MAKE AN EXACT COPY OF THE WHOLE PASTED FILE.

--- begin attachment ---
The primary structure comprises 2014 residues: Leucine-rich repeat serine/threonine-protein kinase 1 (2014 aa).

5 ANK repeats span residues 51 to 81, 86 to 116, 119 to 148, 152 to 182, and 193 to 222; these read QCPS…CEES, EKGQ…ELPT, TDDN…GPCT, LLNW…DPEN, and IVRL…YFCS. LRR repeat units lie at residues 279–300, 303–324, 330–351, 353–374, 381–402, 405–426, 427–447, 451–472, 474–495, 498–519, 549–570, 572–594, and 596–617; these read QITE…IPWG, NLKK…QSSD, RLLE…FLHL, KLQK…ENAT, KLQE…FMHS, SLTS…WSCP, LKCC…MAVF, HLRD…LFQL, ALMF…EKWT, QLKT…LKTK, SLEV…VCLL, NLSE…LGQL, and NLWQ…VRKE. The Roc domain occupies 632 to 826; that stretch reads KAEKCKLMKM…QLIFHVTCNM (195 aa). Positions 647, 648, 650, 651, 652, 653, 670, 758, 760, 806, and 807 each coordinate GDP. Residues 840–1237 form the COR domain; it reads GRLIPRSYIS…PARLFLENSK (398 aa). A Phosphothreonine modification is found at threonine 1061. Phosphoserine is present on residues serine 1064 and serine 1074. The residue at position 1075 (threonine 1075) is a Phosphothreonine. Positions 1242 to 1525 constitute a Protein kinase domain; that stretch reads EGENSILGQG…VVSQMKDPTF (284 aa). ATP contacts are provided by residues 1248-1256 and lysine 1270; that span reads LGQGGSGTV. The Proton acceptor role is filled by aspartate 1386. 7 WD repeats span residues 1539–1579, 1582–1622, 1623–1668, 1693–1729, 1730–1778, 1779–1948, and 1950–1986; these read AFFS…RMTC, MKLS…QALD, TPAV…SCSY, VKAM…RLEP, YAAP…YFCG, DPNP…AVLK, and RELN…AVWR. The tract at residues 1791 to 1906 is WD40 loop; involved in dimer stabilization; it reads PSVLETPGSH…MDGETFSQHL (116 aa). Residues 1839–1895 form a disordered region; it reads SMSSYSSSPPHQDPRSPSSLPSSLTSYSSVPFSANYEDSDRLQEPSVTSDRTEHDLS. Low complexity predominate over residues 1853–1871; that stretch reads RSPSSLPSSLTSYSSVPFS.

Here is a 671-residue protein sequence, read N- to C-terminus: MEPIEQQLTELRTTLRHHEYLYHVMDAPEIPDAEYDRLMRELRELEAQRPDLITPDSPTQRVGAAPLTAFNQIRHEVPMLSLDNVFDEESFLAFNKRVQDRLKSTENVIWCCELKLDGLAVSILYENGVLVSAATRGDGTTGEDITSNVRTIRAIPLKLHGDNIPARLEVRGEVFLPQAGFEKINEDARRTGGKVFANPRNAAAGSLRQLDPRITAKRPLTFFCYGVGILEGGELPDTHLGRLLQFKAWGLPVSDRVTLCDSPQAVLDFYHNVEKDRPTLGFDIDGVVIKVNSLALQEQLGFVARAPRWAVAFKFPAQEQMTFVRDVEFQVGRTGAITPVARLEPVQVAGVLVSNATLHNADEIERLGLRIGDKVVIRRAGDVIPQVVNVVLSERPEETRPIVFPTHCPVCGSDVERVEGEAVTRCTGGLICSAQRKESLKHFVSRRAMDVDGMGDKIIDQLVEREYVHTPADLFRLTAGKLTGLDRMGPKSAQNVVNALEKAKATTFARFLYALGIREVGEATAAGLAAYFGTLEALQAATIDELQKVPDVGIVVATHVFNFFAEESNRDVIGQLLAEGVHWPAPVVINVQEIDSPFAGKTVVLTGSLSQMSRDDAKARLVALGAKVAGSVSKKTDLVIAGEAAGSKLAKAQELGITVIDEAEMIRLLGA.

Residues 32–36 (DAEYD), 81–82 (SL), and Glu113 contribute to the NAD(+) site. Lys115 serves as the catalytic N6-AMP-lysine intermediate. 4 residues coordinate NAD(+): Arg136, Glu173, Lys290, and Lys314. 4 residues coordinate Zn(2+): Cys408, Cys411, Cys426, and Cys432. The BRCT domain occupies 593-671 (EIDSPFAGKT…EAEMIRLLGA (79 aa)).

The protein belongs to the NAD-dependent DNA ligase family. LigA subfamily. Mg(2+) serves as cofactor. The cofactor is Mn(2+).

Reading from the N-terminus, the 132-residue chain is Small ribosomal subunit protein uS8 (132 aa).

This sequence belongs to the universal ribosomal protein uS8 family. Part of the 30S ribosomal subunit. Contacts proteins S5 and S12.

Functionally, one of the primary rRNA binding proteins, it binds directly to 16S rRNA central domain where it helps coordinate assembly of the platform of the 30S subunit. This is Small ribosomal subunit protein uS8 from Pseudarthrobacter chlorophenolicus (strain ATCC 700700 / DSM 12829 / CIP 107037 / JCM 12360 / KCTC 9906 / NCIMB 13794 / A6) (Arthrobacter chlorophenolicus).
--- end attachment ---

The primary structure comprises 2014 residues: Leucine-rich repeat serine/threonine-protein kinase 1 (2014 aa).

5 ANK repeats span residues 51 to 81, 86 to 116, 119 to 148, 152 to 182, and 193 to 222; these read QCPS…CEES, EKGQ…ELPT, TDDN…GPCT, LLNW…DPEN, and IVRL…YFCS. LRR repeat units lie at residues 279–300, 303–324, 330–351, 353–374, 381–402, 405–426, 427–447, 451–472, 474–495, 498–519, 549–570, 572–594, and 596–617; these read QITE…IPWG, NLKK…QSSD, RLLE…FLHL, KLQK…ENAT, KLQE…FMHS, SLTS…WSCP, LKCC…MAVF, HLRD…LFQL, ALMF…EKWT, QLKT…LKTK, SLEV…VCLL, NLSE…LGQL, and NLWQ…VRKE. The Roc domain occupies 632 to 826; that stretch reads KAEKCKLMKM…QLIFHVTCNM (195 aa). Positions 647, 648, 650, 651, 652, 653, 670, 758, 760, 806, and 807 each coordinate GDP. Residues 840–1237 form the COR domain; it reads GRLIPRSYIS…PARLFLENSK (398 aa). A Phosphothreonine modification is found at threonine 1061. Phosphoserine is present on residues serine 1064 and serine 1074. The residue at position 1075 (threonine 1075) is a Phosphothreonine. Positions 1242 to 1525 constitute a Protein kinase domain; that stretch reads EGENSILGQG…VVSQMKDPTF (284 aa). ATP contacts are provided by residues 1248-1256 and lysine 1270; that span reads LGQGGSGTV. The Proton acceptor role is filled by aspartate 1386. 7 WD repeats span residues 1539–1579, 1582–1622, 1623–1668, 1693–1729, 1730–1778, 1779–1948, and 1950–1986; these read AFFS…RMTC, MKLS…QALD, TPAV…SCSY, VKAM…RLEP, YAAP…YFCG, DPNP…AVLK, and RELN…AVWR. The tract at residues 1791 to 1906 is WD40 loop; involved in dimer stabilization; it reads PSVLETPGSH…MDGETFSQHL (116 aa). Residues 1839–1895 form a disordered region; it reads SMSSYSSSPPHQDPRSPSSLPSSLTSYSSVPFSANYEDSDRLQEPSVTSDRTEHDLS. Low complexity predominate over residues 1853–1871; that stretch reads RSPSSLPSSLTSYSSVPFS.

Here is a 671-residue protein sequence, read N- to C-terminus: MEPIEQQLTELRTTLRHHEYLYHVMDAPEIPDAEYDRLMRELRELEAQRPDLITPDSPTQRVGAAPLTAFNQIRHEVPMLSLDNVFDEESFLAFNKRVQDRLKSTENVIWCCELKLDGLAVSILYENGVLVSAATRGDGTTGEDITSNVRTIRAIPLKLHGDNIPARLEVRGEVFLPQAGFEKINEDARRTGGKVFANPRNAAAGSLRQLDPRITAKRPLTFFCYGVGILEGGELPDTHLGRLLQFKAWGLPVSDRVTLCDSPQAVLDFYHNVEKDRPTLGFDIDGVVIKVNSLALQEQLGFVARAPRWAVAFKFPAQEQMTFVRDVEFQVGRTGAITPVARLEPVQVAGVLVSNATLHNADEIERLGLRIGDKVVIRRAGDVIPQVVNVVLSERPEETRPIVFPTHCPVCGSDVERVEGEAVTRCTGGLICSAQRKESLKHFVSRRAMDVDGMGDKIIDQLVEREYVHTPADLFRLTAGKLTGLDRMGPKSAQNVVNALEKAKATTFARFLYALGIREVGEATAAGLAAYFGTLEALQAATIDELQKVPDVGIVVATHVFNFFAEESNRDVIGQLLAEGVHWPAPVVINVQEIDSPFAGKTVVLTGSLSQMSRDDAKARLVALGAKVAGSVSKKTDLVIAGEAAGSKLAKAQELGITVIDEAEMIRLLGA.

Residues 32–36 (DAEYD), 81–82 (SL), and Glu113 contribute to the NAD(+) site. Lys115 serves as the catalytic N6-AMP-lysine intermediate. 4 residues coordinate NAD(+): Arg136, Glu173, Lys290, and Lys314. 4 residues coordinate Zn(2+): Cys408, Cys411, Cys426, and Cys432. The BRCT domain occupies 593-671 (EIDSPFAGKT…EAEMIRLLGA (79 aa)).

The protein belongs to the NAD-dependent DNA ligase family. LigA subfamily. Mg(2+) serves as cofactor. The cofactor is Mn(2+).

Reading from the N-terminus, the 132-residue chain is Small ribosomal subunit protein uS8 (132 aa).

This sequence belongs to the universal ribosomal protein uS8 family. Part of the 30S ribosomal subunit. Contacts proteins S5 and S12.

Functionally, one of the primary rRNA binding proteins, it binds directly to 16S rRNA central domain where it helps coordinate assembly of the platform of the 30S subunit. This is Small ribosomal subunit protein uS8 from Pseudarthrobacter chlorophenolicus (strain ATCC 700700 / DSM 12829 / CIP 107037 / JCM 12360 / KCTC 9906 / NCIMB 13794 / A6) (Arthrobacter chlorophenolicus).